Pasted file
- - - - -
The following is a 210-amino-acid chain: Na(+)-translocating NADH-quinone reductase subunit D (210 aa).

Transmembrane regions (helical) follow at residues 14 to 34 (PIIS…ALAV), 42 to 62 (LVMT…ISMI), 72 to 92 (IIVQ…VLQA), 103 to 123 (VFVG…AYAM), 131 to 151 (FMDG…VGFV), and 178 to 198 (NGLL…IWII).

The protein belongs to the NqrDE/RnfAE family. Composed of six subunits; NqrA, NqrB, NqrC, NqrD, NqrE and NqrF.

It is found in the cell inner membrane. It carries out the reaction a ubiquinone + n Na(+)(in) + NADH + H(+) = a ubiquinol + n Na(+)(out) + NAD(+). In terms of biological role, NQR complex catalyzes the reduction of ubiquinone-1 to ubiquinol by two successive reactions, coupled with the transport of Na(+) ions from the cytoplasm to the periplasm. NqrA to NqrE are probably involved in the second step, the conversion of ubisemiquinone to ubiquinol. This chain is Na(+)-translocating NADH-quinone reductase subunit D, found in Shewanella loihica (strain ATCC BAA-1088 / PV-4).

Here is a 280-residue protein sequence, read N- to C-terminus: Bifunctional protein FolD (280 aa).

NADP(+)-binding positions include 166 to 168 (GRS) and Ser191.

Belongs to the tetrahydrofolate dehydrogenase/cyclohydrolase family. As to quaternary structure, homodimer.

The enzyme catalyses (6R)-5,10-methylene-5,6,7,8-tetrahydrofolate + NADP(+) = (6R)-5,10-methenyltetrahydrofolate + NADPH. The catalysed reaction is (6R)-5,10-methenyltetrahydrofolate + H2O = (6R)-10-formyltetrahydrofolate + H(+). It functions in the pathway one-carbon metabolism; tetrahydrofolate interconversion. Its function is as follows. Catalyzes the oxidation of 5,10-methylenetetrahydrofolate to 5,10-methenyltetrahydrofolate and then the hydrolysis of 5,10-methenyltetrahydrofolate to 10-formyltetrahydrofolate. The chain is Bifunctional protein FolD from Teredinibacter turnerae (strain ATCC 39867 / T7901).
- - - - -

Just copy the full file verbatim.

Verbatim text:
The following is a 210-amino-acid chain: Na(+)-translocating NADH-quinone reductase subunit D (210 aa).

Transmembrane regions (helical) follow at residues 14 to 34 (PIIS…ALAV), 42 to 62 (LVMT…ISMI), 72 to 92 (IIVQ…VLQA), 103 to 123 (VFVG…AYAM), 131 to 151 (FMDG…VGFV), and 178 to 198 (NGLL…IWII).

The protein belongs to the NqrDE/RnfAE family. Composed of six subunits; NqrA, NqrB, NqrC, NqrD, NqrE and NqrF.

It is found in the cell inner membrane. It carries out the reaction a ubiquinone + n Na(+)(in) + NADH + H(+) = a ubiquinol + n Na(+)(out) + NAD(+). In terms of biological role, NQR complex catalyzes the reduction of ubiquinone-1 to ubiquinol by two successive reactions, coupled with the transport of Na(+) ions from the cytoplasm to the periplasm. NqrA to NqrE are probably involved in the second step, the conversion of ubisemiquinone to ubiquinol. This chain is Na(+)-translocating NADH-quinone reductase subunit D, found in Shewanella loihica (strain ATCC BAA-1088 / PV-4).

Here is a 280-residue protein sequence, read N- to C-terminus: Bifunctional protein FolD (280 aa).

NADP(+)-binding positions include 166 to 168 (GRS) and Ser191.

Belongs to the tetrahydrofolate dehydrogenase/cyclohydrolase family. As to quaternary structure, homodimer.

The enzyme catalyses (6R)-5,10-methylene-5,6,7,8-tetrahydrofolate + NADP(+) = (6R)-5,10-methenyltetrahydrofolate + NADPH. The catalysed reaction is (6R)-5,10-methenyltetrahydrofolate + H2O = (6R)-10-formyltetrahydrofolate + H(+). It functions in the pathway one-carbon metabolism; tetrahydrofolate interconversion. Its function is as follows. Catalyzes the oxidation of 5,10-methylenetetrahydrofolate to 5,10-methenyltetrahydrofolate and then the hydrolysis of 5,10-methenyltetrahydrofolate to 10-formyltetrahydrofolate. The chain is Bifunctional protein FolD from Teredinibacter turnerae (strain ATCC 39867 / T7901).